Monday 28 February 2011
Linda and I (Mary being on grandmother duty) arrived at Camberwell Green to take the second of a four bus day which stretched from Lewisham to Pinner. Our first bus (about which you will read many months from now) terminates at the right stop, and so we climbed aboard the 148 at 10.40, with almost no wait. Our pleasure at this seamless transfer was somewhat muted as we took our seats and realised that the driver had had a cigarette in his cab during his break. Still, it was a horrible day...
Northwards through Camberwell, we noticed as so often before the wide range of religious experiences on offer, including the Redeemed Church, which offered 'digging deep' as one of its forms of ministry; also the Camberwell Islamic Centre which, as we know, occupies a former pub. There was plenty to look at as we headed North, past the entrance to Burgess Park and the Red Lion Pub, a modern building but claiming 'established 1666' in its brick work.
There were tremendous bargains to be had, for example in men's suits, though East Street Market was looking pretty quiet, it being Monday.
As we came to Newington Library, we wondered about its future, given the plans of various boroughs. It's alarming that services with 'special pleading' seem to get reprieves: what happens to important services with no loud voice? We noted with approval the improvements (nearing completion) to the road layouts at Elephant and Castle.
This is the bus that goes past the main entrance of the Imperial War Museum, as opposed to along the sides, so we were able to glimpse the great naval guns beyond the slim birches and neat shrubs of the Peace Garden. I feel a metaphor coming on, but shall spare you as there is so much to say about this journey.
The next landmark was The Perspective, a block of flats where Sue once worked; brace yourselves before you go to the link: if your eyes don't water at the misplaced apostrophe, they will at the price of a two bedroom apartment.
On to Waterloo Station, and then the huge Park Plaza hotel which forms the roundabout before reaching Westminster Bridge, with its excellent views and Wordsworth references. I thought you might like a variant on the many photographs we have taken from the bridge so here, courtesy of the Little Gooner, is the Legoland version of Parliament and Big Ben, a depiction lacking the many tourists and the nasty weather of our sighting. The 148 swings left, past the remains of the Peace Camp and the unsightly fencing preventing its regrowth, and past the Queen Elizabeth II Conference Centre (no crowds, as Chilcott has finished taking evidence) and the Central Methodist Hall. Along Victoria Street, we felt that Government buildings suffer from names that are too long. The marketing people at the Department for Business Innovation and Skills presumably chortle with glee at the thought that we might call it 'BIS', but we were unamused.
Westminster Cathedral and then Victoria Station were next, and we felt some nostalgia as it has been a while since we passed the statue of Marshal Foch, the strange shell-encrusted huts of Grosvenor Gardens, enlivened by a fine display of primulas, and the walls of Buckingham Palace garden.
Around Hyde Park Corner, we headed up Park Lane, with more memorials for our delectation: after the Queen Mother's Gates, and that strange huge statue of Achilles that caused such a row in the 19th century till it was figleafed , we came to the memorial for the 7 July 2005 victims.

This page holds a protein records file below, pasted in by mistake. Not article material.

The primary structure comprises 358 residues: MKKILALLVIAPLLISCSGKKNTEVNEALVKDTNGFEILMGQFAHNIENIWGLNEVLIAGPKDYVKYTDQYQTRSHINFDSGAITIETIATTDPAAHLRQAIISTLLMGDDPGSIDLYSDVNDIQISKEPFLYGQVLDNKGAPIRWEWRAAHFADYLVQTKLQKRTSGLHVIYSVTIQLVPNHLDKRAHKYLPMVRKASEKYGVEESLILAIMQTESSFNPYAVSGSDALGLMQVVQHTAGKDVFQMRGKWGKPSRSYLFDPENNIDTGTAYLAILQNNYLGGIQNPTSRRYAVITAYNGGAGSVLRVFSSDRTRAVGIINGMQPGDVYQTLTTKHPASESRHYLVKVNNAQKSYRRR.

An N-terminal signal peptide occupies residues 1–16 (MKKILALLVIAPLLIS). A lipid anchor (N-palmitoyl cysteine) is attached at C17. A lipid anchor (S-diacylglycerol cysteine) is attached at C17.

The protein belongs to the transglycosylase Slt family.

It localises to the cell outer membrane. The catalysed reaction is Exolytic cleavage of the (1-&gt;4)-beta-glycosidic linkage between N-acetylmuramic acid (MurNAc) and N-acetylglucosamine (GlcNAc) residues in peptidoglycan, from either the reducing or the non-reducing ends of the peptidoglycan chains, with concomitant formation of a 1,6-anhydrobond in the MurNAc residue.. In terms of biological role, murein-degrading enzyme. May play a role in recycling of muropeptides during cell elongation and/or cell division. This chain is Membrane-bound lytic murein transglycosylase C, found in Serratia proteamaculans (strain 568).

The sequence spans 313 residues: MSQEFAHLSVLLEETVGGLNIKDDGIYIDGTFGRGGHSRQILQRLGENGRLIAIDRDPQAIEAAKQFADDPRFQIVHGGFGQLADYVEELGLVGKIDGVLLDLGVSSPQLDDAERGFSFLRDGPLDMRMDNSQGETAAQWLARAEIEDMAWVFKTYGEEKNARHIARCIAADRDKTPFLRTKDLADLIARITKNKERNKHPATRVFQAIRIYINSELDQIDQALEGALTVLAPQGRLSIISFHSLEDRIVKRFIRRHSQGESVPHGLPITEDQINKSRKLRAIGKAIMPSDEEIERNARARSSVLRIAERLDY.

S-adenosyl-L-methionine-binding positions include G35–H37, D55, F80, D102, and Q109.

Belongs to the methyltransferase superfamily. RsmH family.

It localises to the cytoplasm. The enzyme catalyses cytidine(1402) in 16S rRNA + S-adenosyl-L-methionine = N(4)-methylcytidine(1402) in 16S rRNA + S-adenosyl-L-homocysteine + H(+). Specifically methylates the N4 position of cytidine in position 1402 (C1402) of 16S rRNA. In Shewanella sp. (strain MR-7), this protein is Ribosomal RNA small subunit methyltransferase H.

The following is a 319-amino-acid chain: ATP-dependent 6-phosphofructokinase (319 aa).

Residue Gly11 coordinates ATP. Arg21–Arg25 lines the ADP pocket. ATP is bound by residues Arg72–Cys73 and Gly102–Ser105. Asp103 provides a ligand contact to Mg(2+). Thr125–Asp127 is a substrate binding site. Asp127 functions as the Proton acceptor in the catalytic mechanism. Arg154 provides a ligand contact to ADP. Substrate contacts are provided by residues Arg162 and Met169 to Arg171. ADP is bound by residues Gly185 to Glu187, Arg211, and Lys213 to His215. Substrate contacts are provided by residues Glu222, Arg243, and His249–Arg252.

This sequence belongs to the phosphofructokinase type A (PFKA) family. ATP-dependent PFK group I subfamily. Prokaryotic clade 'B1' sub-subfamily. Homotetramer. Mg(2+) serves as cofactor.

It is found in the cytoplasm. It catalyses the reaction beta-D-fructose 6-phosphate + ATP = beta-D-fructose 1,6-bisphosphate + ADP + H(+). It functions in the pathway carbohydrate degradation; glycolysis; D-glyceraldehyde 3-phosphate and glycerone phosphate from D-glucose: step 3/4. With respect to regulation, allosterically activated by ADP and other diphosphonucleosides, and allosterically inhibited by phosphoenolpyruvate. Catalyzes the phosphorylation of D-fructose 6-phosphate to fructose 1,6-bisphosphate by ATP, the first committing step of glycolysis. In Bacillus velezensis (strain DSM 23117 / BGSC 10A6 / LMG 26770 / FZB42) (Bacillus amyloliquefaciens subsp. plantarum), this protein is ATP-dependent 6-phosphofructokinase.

On our other side, in the central reservation of Park Lane, we were amused by an art work depicting a child's hand with a toy car - a Fiat, since the artist is Italian. Then we passed the memorial to the Animals at War, with the Kiplingesque pack mules and camels before coming to Marble Arch with some more new art in the form of a family of jelly babies.
Along the Bayswater Road, we passed Tyburn Convent, a Benedictine monastery on the site of the gallows at Tyburn where a number of Roman Catholics were executed in the reign of Elizabeth I (about as many as the number of Protestants burned for their faith in the previous reign, which provides some kind of balance, I suppose) We also admired the fine refurbishment of The Lancasters, though regret the fact that the apartments are all 'Price on Application' so we can't be amazed in this blog. The Hire Bike racks in the park along here were all empty, which suggests serious usage even on a cold wet day. This is also where there is a Blue Plaque for J M Barrie. A few minutes later, the other side of Notting Hill, we noted a plaque for James McBey, Artist.
Here we were held up for a while by a car driver who had chosen to leave his car at a bus stop, right by some road works, while he went into 'Frame Set and Match'. Yes, driver of H785HRY, I mean you. Eventually he moved on, and so did we, passing Holland Park Tube, with memories of Sylvia. We were sorry to see that Tesco has replaced the grocer who used to be there, but that's progress, I suppose.
Passing Norland Square, noted for nannies, and Royal Crescent, looking like a refugee from Bath, we reached Shepherds Bush. We were puzzled by the war memorial, which has a winged figure with a sword, so it is reassuring to learn that she is Peace: the sculptor, Henry Charles Fehr, chose to depict the winged figure with a sword pointing downwards.
We travelled round Shepherds Bush Green to pass the Bush Theatre and the ornate Empire Cinema, before turning towards the White City Bus Station. It was 11.35. Linda was disappointed that we terminated without going in: it is our favourite bus station, we think; but we only had to cross the road to pick up our next bus.
It seems to us impressive that it should take less than an hour to travel this far west from Camberwell: and we enjoyed the substantial number of famous sites and sights along this excellent route.